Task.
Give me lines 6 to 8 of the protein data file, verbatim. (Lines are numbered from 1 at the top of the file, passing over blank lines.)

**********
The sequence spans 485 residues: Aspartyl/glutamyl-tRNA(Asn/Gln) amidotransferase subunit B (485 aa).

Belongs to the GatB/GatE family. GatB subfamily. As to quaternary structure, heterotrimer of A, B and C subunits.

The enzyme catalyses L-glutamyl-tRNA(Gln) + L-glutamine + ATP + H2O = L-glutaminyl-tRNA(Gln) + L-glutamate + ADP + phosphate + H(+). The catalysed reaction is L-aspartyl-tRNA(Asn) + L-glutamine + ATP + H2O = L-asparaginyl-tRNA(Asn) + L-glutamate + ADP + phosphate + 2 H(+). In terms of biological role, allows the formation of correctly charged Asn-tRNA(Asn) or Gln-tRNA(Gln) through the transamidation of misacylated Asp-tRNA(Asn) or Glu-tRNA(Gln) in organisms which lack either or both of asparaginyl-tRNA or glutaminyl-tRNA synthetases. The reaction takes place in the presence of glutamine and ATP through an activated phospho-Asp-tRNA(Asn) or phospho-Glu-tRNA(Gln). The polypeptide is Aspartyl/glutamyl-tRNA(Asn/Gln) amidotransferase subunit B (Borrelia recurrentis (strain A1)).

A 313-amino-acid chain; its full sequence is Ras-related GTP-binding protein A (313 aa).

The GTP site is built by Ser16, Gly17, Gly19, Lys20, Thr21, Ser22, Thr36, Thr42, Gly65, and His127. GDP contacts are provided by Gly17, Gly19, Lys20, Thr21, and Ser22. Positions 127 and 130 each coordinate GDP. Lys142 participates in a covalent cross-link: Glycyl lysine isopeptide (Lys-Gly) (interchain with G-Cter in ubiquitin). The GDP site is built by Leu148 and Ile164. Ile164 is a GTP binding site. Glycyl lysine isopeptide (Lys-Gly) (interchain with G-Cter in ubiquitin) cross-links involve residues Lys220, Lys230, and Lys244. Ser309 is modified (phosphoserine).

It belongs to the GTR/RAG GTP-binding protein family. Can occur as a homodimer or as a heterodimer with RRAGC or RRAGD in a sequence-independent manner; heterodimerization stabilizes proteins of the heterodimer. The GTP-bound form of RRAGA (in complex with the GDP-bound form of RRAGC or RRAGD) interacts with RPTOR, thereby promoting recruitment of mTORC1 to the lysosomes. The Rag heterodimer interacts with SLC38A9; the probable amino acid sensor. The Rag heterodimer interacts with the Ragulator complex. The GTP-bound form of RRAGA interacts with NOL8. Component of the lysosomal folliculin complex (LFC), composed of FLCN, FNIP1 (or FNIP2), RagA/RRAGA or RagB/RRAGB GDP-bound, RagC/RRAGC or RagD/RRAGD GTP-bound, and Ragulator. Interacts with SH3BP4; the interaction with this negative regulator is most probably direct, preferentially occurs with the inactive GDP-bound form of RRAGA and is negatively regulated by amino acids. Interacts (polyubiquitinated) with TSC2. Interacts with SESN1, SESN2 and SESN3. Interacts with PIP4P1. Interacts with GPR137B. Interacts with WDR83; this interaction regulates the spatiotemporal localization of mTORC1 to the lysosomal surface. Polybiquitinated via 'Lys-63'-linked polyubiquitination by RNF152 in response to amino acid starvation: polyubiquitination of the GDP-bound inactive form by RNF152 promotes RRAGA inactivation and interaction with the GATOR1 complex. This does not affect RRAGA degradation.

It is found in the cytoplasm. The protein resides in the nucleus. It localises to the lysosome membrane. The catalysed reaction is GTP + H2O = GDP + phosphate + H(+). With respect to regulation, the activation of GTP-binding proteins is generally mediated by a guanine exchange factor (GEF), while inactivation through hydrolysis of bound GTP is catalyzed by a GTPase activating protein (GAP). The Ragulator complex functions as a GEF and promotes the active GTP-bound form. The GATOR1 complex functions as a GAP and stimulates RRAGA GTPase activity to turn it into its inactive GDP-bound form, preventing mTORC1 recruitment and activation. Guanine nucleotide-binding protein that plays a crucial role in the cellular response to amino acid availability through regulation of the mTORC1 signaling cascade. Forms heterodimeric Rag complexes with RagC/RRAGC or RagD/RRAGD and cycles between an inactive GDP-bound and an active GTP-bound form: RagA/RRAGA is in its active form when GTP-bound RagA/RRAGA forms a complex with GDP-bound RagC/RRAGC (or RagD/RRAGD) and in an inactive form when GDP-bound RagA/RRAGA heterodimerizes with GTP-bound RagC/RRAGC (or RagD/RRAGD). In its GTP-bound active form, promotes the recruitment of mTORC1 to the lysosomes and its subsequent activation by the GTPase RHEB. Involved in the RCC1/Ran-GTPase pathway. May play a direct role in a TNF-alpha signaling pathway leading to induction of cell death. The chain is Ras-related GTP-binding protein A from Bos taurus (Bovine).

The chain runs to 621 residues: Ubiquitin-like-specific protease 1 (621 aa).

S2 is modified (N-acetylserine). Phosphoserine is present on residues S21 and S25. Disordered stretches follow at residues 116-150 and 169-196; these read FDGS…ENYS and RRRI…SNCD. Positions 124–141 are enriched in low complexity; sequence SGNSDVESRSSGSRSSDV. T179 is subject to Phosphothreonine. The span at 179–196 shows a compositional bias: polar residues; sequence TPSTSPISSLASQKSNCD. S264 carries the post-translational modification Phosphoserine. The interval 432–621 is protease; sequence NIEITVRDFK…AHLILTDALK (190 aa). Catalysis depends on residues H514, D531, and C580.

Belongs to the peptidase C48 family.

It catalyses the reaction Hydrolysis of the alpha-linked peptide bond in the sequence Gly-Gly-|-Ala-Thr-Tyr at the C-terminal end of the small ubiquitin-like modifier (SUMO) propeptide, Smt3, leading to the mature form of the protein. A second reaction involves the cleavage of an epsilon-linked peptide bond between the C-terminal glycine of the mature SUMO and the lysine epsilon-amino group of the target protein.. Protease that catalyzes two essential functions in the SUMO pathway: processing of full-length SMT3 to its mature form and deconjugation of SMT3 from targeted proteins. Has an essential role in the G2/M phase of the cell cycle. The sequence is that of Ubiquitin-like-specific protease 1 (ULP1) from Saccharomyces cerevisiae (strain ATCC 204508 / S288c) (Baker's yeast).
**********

It belongs to the GTR/RAG GTP-binding protein family. Can occur as a homodimer or as a heterodimer with RRAGC or RRAGD in a sequence-independent manner; heterodimerization stabilizes proteins of the heterodimer. The GTP-bound form of RRAGA (in complex with the GDP-bound form of RRAGC or RRAGD) interacts with RPTOR, thereby promoting recruitment of mTORC1 to the lysosomes. The Rag heterodimer interacts with SLC38A9; the probable amino acid sensor. The Rag heterodimer interacts with the Ragulator complex. The GTP-bound form of RRAGA interacts with NOL8. Component of the lysosomal folliculin complex (LFC), composed of FLCN, FNIP1 (or FNIP2), RagA/RRAGA or RagB/RRAGB GDP-bound, RagC/RRAGC or RagD/RRAGD GTP-bound, and Ragulator. Interacts with SH3BP4; the interaction with this negative regulator is most probably direct, preferentially occurs with the inactive GDP-bound form of RRAGA and is negatively regulated by amino acids. Interacts (polyubiquitinated) with TSC2. Interacts with SESN1, SESN2 and SESN3. Interacts with PIP4P1. Interacts with GPR137B. Interacts with WDR83; this interaction regulates the spatiotemporal localization of mTORC1 to the lysosomal surface. Polybiquitinated via 'Lys-63'-linked polyubiquitination by RNF152 in response to amino acid starvation: polyubiquitination of the GDP-bound inactive form by RNF152 promotes RRAGA inactivation and interaction with the GATOR1 complex. This does not affect RRAGA degradation.

It is found in the cytoplasm. The protein resides in the nucleus. It localises to the lysosome membrane. The catalysed reaction is GTP + H2O = GDP + phosphate + H(+). With respect to regulation, the activation of GTP-binding proteins is generally mediated by a guanine exchange factor (GEF), while inactivation through hydrolysis of bound GTP is catalyzed by a GTPase activating protein (GAP). The Ragulator complex functions as a GEF and promotes the active GTP-bound form. The GATOR1 complex functions as a GAP and stimulates RRAGA GTPase activity to turn it into its inactive GDP-bound form, preventing mTORC1 recruitment and activation. Guanine nucleotide-binding protein that plays a crucial role in the cellular response to amino acid availability through regulation of the mTORC1 signaling cascade. Forms heterodimeric Rag complexes with RagC/RRAGC or RagD/RRAGD and cycles between an inactive GDP-bound and an active GTP-bound form: RagA/RRAGA is in its active form when GTP-bound RagA/RRAGA forms a complex with GDP-bound RagC/RRAGC (or RagD/RRAGD) and in an inactive form when GDP-bound RagA/RRAGA heterodimerizes with GTP-bound RagC/RRAGC (or RagD/RRAGD). In its GTP-bound active form, promotes the recruitment of mTORC1 to the lysosomes and its subsequent activation by the GTPase RHEB. Involved in the RCC1/Ran-GTPase pathway. May play a direct role in a TNF-alpha signaling pathway leading to induction of cell death. The chain is Ras-related GTP-binding protein A from Bos taurus (Bovine).

The chain runs to 621 residues: Ubiquitin-like-specific protease 1 (621 aa).